Big Fish Numbers, Big Harvest;by Barry Espenson
A good news/bad news scenario for lower Columbia River mainstem gill netters has become heavily weighted on the good news side this late summer and fall with the demand, the price and the catch growing beyond expectations in recent weeks.
Beleaguered commercial fishing interests continue to grumble about fishery management they say is too conservative and plays favorites with the recreational fishers. But they're complaining with measured breathe while hauling in the largest fall chinook catch since 1989.
"We've been fishing very hard," Salmon for All executive director Oliver Waldman told members of the Columbia River Compact during its Thursday meeting in Astoria, Ore. The Compact, which sets mainstem commercial fishing seasons, is made up of representatives of the Oregon and Washington fish and wildlife department directors. Tim Flint sat in for WDFW this week and Steve King sat in for ODFW.
The non-tribal commercial fishers are expected to catch 68,000 fall chinook in fisheries that string out through October. The next best total since 1989 was 45,000 last year.
This year's chinook total includes 15,300 in fisheries concluded in August, another 31,100 caught from Sept. 15-25 and 9,600 expected at select area fisheries near the river mouth. Hatchery coho and chinook salmon complete their rearing in net pens in the select areas before being released. They are netted as they hone in on the select areas as returning adults.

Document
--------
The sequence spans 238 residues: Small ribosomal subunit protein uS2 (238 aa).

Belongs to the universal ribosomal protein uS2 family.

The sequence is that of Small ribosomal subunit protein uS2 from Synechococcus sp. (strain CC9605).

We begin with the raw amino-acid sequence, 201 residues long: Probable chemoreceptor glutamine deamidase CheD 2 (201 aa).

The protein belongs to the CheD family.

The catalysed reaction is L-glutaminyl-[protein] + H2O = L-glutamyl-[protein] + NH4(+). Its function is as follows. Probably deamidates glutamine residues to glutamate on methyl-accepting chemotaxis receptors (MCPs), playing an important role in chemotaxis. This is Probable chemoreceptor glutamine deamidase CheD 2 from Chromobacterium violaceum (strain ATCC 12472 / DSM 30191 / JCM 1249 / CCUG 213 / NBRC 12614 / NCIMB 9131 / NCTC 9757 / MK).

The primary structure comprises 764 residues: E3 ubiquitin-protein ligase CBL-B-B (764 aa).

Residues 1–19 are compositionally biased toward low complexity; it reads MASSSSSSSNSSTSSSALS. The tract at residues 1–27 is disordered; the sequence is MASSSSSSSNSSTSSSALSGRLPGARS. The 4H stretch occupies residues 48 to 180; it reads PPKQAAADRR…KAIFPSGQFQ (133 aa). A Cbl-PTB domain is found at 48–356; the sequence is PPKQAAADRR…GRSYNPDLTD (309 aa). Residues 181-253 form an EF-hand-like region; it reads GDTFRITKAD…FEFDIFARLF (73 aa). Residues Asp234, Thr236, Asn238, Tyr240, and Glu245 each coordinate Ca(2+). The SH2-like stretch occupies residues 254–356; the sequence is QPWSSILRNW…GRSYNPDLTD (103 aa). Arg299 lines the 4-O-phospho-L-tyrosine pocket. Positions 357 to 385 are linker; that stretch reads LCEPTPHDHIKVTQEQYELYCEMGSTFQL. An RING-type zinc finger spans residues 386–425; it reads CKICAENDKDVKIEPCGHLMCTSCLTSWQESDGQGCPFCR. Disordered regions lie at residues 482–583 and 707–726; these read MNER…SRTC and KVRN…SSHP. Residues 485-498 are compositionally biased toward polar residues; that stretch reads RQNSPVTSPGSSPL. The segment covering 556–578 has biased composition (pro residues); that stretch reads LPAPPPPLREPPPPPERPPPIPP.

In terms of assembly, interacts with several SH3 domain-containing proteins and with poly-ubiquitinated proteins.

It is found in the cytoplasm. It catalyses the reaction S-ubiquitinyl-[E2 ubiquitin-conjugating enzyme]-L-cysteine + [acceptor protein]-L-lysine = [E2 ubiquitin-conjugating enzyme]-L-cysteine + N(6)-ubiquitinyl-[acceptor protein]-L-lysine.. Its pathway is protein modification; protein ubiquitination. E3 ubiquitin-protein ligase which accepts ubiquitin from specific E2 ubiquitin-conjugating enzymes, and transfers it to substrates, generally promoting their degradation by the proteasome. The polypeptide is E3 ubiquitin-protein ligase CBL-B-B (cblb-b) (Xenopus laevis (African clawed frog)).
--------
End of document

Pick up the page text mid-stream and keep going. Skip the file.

The commercial gill netters are expected to catch 201,000 coho, 90,000 in the mainstem and a whopping 111,704 at the select areas. That select area coho catch is a record.
Fish processor Steve Fick told the Compact that lower river gill netters are now selling their catch at prices 100 to 140 percent higher than last year. The price jump in recent weeks is caused by a variety of factors, Fick said. The Canadian coho catch was below standards this year so buyers from that country have joined the competition for Columbia River fish. Exports to Europe are up as well because a weak U.S. dollar has made American products more affordable overseas, he said.
And finally, a months-long string of negative happenings and reports about farm fish and the farm fishing industry have served to reduce both the demand and the supply for its product. Farmed fish produced cheaply and in great quantity has in recent years served to drive down the price commercial fishers get for their catch.
Gill netter Les Clark said those factors, as well as a couple new buyers in the region, have helped push up prices. He said fishers were receiving as much as $1.08 per pound for chinook and 64 cents per pound for coho. The prices were less than half that a month ago.
Clark, however, scalded the Compact for not giving fishermen enough time on the water to harvest what is proving to be an overwhelming surplus return of coho and fall chinook to lower river hatcheries. Actual tallies to-date at hatcheries prompted the Technical Advisory Committee to upgrade its prediction of the "Lower River Hatchery" fall chinook return from the 140,000 to 150,000.
The total return to the river mouth is now estimated to be 914,800 adults -- the largest return since at least 1942. That year's run estimate was 979,000 fall chinook returns, though the calculation included subadults or jacks. The 1941 count was nearly 1.2 million fall chinook. This year, more than 45,000 jacks have been tallied at Bonneville Dam.